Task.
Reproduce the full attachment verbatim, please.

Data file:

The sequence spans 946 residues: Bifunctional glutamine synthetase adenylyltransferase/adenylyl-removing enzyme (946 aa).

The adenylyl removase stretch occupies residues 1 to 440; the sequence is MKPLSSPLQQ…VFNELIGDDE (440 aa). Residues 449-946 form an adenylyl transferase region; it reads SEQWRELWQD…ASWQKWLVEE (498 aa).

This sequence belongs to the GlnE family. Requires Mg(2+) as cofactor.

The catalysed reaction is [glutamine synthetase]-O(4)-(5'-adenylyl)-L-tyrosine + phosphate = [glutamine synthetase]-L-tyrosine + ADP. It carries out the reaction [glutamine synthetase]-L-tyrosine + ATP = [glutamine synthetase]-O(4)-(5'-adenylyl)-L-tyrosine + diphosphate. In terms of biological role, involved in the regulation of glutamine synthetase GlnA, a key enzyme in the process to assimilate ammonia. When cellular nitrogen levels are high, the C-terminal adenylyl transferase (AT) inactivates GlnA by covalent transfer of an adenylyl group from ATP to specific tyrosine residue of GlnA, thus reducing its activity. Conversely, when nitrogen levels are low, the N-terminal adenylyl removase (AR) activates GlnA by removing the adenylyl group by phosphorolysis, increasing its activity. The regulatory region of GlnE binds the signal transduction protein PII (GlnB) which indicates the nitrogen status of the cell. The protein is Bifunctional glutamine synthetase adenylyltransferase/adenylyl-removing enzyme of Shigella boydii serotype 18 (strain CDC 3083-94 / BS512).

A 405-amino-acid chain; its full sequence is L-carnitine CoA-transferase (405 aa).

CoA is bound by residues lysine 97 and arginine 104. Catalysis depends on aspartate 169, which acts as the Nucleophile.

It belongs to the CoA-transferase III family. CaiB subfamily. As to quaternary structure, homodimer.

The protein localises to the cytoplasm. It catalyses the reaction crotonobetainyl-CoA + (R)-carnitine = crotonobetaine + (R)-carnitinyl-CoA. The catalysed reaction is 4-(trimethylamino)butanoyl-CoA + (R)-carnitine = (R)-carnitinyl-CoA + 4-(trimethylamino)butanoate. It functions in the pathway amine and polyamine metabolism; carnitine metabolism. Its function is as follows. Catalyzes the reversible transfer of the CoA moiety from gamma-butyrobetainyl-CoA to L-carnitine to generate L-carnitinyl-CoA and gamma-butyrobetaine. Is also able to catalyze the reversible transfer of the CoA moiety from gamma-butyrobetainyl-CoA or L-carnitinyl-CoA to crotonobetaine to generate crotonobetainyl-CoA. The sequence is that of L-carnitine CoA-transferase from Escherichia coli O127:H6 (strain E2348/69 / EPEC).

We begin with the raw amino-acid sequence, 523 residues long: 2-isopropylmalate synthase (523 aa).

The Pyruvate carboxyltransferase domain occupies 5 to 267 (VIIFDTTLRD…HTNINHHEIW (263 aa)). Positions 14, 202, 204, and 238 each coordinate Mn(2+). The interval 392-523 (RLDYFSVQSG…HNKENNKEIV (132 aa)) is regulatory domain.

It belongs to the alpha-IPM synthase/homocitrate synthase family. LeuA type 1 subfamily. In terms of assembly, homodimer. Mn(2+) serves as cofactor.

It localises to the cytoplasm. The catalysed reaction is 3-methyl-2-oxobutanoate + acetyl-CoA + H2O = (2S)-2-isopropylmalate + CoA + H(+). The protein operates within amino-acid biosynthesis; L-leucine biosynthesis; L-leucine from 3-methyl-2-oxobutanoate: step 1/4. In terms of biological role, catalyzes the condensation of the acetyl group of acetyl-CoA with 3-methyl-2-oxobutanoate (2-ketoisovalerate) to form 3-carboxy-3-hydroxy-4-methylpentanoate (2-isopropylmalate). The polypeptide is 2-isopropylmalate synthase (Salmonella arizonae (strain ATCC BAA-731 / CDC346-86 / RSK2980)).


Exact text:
The sequence spans 946 residues: Bifunctional glutamine synthetase adenylyltransferase/adenylyl-removing enzyme (946 aa).

The adenylyl removase stretch occupies residues 1 to 440; the sequence is MKPLSSPLQQ…VFNELIGDDE (440 aa). Residues 449-946 form an adenylyl transferase region; it reads SEQWRELWQD…ASWQKWLVEE (498 aa).

This sequence belongs to the GlnE family. Requires Mg(2+) as cofactor.

The catalysed reaction is [glutamine synthetase]-O(4)-(5'-adenylyl)-L-tyrosine + phosphate = [glutamine synthetase]-L-tyrosine + ADP. It carries out the reaction [glutamine synthetase]-L-tyrosine + ATP = [glutamine synthetase]-O(4)-(5'-adenylyl)-L-tyrosine + diphosphate. In terms of biological role, involved in the regulation of glutamine synthetase GlnA, a key enzyme in the process to assimilate ammonia. When cellular nitrogen levels are high, the C-terminal adenylyl transferase (AT) inactivates GlnA by covalent transfer of an adenylyl group from ATP to specific tyrosine residue of GlnA, thus reducing its activity. Conversely, when nitrogen levels are low, the N-terminal adenylyl removase (AR) activates GlnA by removing the adenylyl group by phosphorolysis, increasing its activity. The regulatory region of GlnE binds the signal transduction protein PII (GlnB) which indicates the nitrogen status of the cell. The protein is Bifunctional glutamine synthetase adenylyltransferase/adenylyl-removing enzyme of Shigella boydii serotype 18 (strain CDC 3083-94 / BS512).

A 405-amino-acid chain; its full sequence is L-carnitine CoA-transferase (405 aa).

CoA is bound by residues lysine 97 and arginine 104. Catalysis depends on aspartate 169, which acts as the Nucleophile.

It belongs to the CoA-transferase III family. CaiB subfamily. As to quaternary structure, homodimer.

The protein localises to the cytoplasm. It catalyses the reaction crotonobetainyl-CoA + (R)-carnitine = crotonobetaine + (R)-carnitinyl-CoA. The catalysed reaction is 4-(trimethylamino)butanoyl-CoA + (R)-carnitine = (R)-carnitinyl-CoA + 4-(trimethylamino)butanoate. It functions in the pathway amine and polyamine metabolism; carnitine metabolism. Its function is as follows. Catalyzes the reversible transfer of the CoA moiety from gamma-butyrobetainyl-CoA to L-carnitine to generate L-carnitinyl-CoA and gamma-butyrobetaine. Is also able to catalyze the reversible transfer of the CoA moiety from gamma-butyrobetainyl-CoA or L-carnitinyl-CoA to crotonobetaine to generate crotonobetainyl-CoA. The sequence is that of L-carnitine CoA-transferase from Escherichia coli O127:H6 (strain E2348/69 / EPEC).

We begin with the raw amino-acid sequence, 523 residues long: 2-isopropylmalate synthase (523 aa).

The Pyruvate carboxyltransferase domain occupies 5 to 267 (VIIFDTTLRD…HTNINHHEIW (263 aa)). Positions 14, 202, 204, and 238 each coordinate Mn(2+). The interval 392-523 (RLDYFSVQSG…HNKENNKEIV (132 aa)) is regulatory domain.

It belongs to the alpha-IPM synthase/homocitrate synthase family. LeuA type 1 subfamily. In terms of assembly, homodimer. Mn(2+) serves as cofactor.

It localises to the cytoplasm. The catalysed reaction is 3-methyl-2-oxobutanoate + acetyl-CoA + H2O = (2S)-2-isopropylmalate + CoA + H(+). The protein operates within amino-acid biosynthesis; L-leucine biosynthesis; L-leucine from 3-methyl-2-oxobutanoate: step 1/4. In terms of biological role, catalyzes the condensation of the acetyl group of acetyl-CoA with 3-methyl-2-oxobutanoate (2-ketoisovalerate) to form 3-carboxy-3-hydroxy-4-methylpentanoate (2-isopropylmalate). The polypeptide is 2-isopropylmalate synthase (Salmonella arizonae (strain ATCC BAA-731 / CDC346-86 / RSK2980)).